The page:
Republican contenders go after Cain on tax plan
The debate was the fifth since Labor Day, and the last scheduled for nearly a month in a race that is fluid in more than one way.
While polls chart a series of rises and falls for various contenders - Romney remaining at or near the top - the schedule is far from set. Florida's decision to move up its primary set off a scramble as Iowa maneuvered to make sure its caucuses are the first real test of the race and New Hampshire works to protect its half-century distinction as host to the first primary.
It was Perry who instigated the confrontation over immigration, saying that Romney had no credentials on the issue because he had once hired an illegal worker, the "height of hypocrisy."
Romney denied the charge, saying he had hired a company to mow his lawn and did not know that it had an illegal immigrant on its payroll. The two men talked over one another, and at one point, Romney placed his hand on Perry's shoulder.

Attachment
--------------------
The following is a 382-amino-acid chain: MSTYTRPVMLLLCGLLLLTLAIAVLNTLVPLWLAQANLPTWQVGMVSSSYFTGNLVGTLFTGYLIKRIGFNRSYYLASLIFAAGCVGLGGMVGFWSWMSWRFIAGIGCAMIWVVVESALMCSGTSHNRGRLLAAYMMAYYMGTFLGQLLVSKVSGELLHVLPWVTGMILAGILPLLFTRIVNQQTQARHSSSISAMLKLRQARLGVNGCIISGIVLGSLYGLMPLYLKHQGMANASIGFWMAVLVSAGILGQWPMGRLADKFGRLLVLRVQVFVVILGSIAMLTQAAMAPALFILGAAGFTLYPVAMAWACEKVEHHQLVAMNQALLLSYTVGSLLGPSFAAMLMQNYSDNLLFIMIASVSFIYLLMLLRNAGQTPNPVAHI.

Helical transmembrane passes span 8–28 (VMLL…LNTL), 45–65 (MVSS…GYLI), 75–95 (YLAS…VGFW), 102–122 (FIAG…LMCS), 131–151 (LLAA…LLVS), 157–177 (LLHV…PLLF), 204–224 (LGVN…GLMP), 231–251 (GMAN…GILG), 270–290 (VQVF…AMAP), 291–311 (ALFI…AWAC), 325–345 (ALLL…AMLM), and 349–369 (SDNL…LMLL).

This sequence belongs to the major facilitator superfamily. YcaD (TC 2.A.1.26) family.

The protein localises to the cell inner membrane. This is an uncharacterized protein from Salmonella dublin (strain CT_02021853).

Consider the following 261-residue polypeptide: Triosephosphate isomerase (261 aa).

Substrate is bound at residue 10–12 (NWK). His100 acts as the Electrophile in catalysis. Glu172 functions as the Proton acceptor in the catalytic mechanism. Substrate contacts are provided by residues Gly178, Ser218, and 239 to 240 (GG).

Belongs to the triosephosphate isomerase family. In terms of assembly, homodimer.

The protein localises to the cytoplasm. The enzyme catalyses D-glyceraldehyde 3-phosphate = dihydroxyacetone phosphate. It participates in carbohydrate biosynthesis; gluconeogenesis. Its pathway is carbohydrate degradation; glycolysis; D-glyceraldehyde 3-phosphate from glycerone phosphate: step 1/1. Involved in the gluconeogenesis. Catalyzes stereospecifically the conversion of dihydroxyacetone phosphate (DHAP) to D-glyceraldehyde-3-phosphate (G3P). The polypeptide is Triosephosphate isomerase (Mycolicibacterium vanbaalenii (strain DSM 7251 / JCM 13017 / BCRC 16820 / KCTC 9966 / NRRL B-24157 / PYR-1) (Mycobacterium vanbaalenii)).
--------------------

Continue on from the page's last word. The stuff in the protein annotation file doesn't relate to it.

"It's been a tough couple of debates for Rick. And I understand that so you're going to get testy," he said.
As Perry continued to speak, Romney stopped him: "You have a problem with allowing someone to finish speaking, and I suggest that if you want to become president of the United States, you've got to let both people speak," he said.
On a more substantive level, Perry said he opposed repealing the portion of the 14th Amendment to the Constitution that says anyone born in the United States is automatically a citizen.
Bachmann, Santorum and Rep. Ron Paul of Texas all sidestepped the question.
Cain found himself on the defensive on two others issues during the two-hour debate.
He apologized for earlier remarks about building an electric fence on the Mexico border that could kill people trying to cross illegally.
And he said he wouldn't be willing to negotiate with terrorists, even though he had appeared to suggest he might be in an interview earlier in the day.
Former Utah Gov. Jon Huntsman skipped this debate, saying he was boycotting the Nevada caucuses in a dispute over the primary and caucus calendar. He is campaigning exclusively in New Hampshire in hopes of a victory that can move him into the thick of the race.
Not only Republicans, but Obama was also critical of Cain's economic plan during the day. In an interview with ABC News, Obama said it would be a "huge burden" on middle-class and working families.
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